Former Big Boy to be torn down, redeveloped

Mattress store, drive-thru restaurant slated for site

By: Sarah Wojcik | Shelby - Utica News | Published June 13, 2016


SHELBY TOWNSHIP — A local eyesore on the southwest corner of 21 Mile Road and Van Dyke Avenue will soon be razed and replaced by a mattress store and likely a restaurant with a drive-thru window.

The former Big Boy restaurant, which closed in 2011, has become derelict over the past five years, with holes in the roof and extensive damage to both the exterior and interior of the building.

On June 7, the Shelby Township Board of Trustees unanimously approved a request to rezone the property from C-1, local retail, to C-2, linear retail, and grant special land use for the drive-thru.

The motion, made by Treasurer Michael Flynn and supported by Trustee Nick Nightingale, also required developer John Abro to submit a revised site plan incorporating applicable review comments from the township.

The proposed building is 8,300 square feet.

“The one half of the building, as we understand, will be occupied by an Art Van PureSleep,” Township Planner Glenn Wynn said. “We don’t know who the tenant’s going to be on the drive-thru, but it’s really a marketing opportunity to make sure they have ample opportunity to attract the widest variety of tenants.”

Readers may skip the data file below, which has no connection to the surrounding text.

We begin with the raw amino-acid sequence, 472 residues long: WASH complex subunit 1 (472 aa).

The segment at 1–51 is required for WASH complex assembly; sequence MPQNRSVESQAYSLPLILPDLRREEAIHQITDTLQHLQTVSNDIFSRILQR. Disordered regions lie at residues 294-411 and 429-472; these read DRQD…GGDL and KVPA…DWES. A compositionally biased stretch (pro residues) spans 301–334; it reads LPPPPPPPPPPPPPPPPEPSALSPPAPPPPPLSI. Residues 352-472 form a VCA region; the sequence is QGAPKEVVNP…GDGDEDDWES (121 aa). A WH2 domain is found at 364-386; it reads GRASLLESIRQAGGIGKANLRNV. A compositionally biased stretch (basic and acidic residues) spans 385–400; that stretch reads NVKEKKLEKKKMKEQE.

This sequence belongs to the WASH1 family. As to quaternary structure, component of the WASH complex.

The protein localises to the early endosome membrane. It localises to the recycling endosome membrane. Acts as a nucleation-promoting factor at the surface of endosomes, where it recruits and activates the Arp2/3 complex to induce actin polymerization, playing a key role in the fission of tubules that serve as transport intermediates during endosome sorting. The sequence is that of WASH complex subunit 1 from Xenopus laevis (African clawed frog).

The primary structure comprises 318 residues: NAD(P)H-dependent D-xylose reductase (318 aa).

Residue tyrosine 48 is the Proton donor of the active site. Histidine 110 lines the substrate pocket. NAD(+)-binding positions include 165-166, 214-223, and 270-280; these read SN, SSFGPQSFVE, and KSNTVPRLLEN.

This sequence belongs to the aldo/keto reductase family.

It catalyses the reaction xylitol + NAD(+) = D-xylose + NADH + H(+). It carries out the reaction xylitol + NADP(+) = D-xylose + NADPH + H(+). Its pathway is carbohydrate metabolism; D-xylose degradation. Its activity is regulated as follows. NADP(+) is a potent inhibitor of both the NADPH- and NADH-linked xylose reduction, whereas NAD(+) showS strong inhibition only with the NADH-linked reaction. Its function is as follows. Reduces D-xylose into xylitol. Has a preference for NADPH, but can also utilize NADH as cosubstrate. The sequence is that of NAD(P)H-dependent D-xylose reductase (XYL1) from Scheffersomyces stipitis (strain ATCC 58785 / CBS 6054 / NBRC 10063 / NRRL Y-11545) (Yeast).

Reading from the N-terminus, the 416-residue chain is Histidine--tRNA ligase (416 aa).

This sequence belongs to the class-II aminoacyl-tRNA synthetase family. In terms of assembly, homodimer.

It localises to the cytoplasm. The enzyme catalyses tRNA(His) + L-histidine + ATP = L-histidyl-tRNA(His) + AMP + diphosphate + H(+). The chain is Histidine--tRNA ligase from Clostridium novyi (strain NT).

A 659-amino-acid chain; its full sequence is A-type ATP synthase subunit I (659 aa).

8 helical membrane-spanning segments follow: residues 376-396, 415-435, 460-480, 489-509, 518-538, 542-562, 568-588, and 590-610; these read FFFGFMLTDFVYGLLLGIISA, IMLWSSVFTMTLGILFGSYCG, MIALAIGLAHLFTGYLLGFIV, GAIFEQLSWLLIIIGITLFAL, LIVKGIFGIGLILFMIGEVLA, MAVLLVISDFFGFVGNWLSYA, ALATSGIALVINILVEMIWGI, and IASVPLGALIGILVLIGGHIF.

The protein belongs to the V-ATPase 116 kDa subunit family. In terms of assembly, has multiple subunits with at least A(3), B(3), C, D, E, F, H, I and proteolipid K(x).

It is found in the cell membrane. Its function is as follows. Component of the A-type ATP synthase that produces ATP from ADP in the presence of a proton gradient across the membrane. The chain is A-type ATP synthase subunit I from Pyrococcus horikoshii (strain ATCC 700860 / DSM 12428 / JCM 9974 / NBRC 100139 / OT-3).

Wynn said the Macomb County Department of Roads reviewed and approved the traffic situation, in terms of driveway access.

As for the parking situation, Wynn said the site lacks approximately eight parking spaces, so Abro would have to petition the Zoning Board of Appeals for approval.

“Art Van PureSleep typically doesn’t generate that much traffic,” he said. “The drive-thru usually alleviates some of the demand for extra parking.”

Wynn said the project is the first major movement on a concentrated effort by the Planning and Zoning and Building departments to tackle commercial blight.

Fighting blight also is an initiative of the Economic Development Advisory Committee, a think tank formed in 2013 to help bring about economic development in the township.

Wynn said two influential real estate individuals on the committee told the township many times, “You’re not overbuilt. You’re under-torn-down.”

Paula Filar, a trustee and EDAC member, voiced support for the project.

“(The EDAC) has been talking about the Big Boy, specifically, as being a deterrent from filling some of the other empty space on Van Dyke,” Filar said. “The thought has been that, with a new development on that corner, we will bring other new tenants to some of the other empty buildings.”